Greater understanding of TB by investigating how infection of zebrafish by one strain is controlled
Responsible for causing tuberculosis, a disease affecting millions of people worldwide, Mycobacterium tuberculosis can infect macrophages, immune cells which normally engulf and destroy pathogens. Critical to the bacterium’s success is a sophisticated secretion system, enabling it to transport useful compounds into host cells. Multiple proteins make up this system but their specific roles are difficult to disentangle, so researchers are investigating them in a closely-related pathogen, Mycobacterium marinum, causing tuberculosis in fish. They found especially intriguing results for one protein, named EspH. While bacteria lacking EspH were less effective at infecting macrophages in the lab, they were very virulent when infecting zebrafish larvae, forming aggregates inside and around zebrafish blood vessels, a phenomenon known as cording (pictured, with bacteria in red, blood vessels in green and macrophages in blue).This suggests that host factors interact with the bacterium’s own proteins, adding another layer of complexity to the processes behind tuberculosis infections.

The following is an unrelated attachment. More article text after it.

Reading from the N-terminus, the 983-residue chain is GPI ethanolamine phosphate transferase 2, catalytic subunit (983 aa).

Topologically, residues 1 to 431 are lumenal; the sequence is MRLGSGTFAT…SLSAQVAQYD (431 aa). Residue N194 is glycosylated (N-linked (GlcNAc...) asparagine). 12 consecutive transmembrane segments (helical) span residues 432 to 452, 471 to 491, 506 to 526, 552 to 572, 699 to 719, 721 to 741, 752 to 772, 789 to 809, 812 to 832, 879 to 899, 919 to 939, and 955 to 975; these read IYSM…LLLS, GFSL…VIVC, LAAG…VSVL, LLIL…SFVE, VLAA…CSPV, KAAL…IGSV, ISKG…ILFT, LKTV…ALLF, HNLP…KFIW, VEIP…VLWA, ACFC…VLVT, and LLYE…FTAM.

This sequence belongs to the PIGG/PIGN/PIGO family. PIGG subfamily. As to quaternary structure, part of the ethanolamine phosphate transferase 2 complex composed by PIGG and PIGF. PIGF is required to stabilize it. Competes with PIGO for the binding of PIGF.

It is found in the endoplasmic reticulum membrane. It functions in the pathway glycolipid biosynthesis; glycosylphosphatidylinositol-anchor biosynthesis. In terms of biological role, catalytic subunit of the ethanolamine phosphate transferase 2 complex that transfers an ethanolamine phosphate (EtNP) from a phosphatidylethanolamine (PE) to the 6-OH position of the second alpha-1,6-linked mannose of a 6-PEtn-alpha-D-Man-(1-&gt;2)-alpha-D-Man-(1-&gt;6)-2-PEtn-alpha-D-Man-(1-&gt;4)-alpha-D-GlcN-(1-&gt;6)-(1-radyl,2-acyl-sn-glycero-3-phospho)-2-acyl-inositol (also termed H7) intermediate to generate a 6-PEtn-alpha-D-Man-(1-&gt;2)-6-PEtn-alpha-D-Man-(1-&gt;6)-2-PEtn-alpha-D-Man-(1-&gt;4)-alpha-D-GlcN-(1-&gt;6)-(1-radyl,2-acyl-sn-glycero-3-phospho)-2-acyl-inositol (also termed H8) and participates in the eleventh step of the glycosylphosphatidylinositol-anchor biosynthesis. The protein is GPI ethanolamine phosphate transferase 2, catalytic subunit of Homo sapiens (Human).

Written by Emmanuelle Briolat
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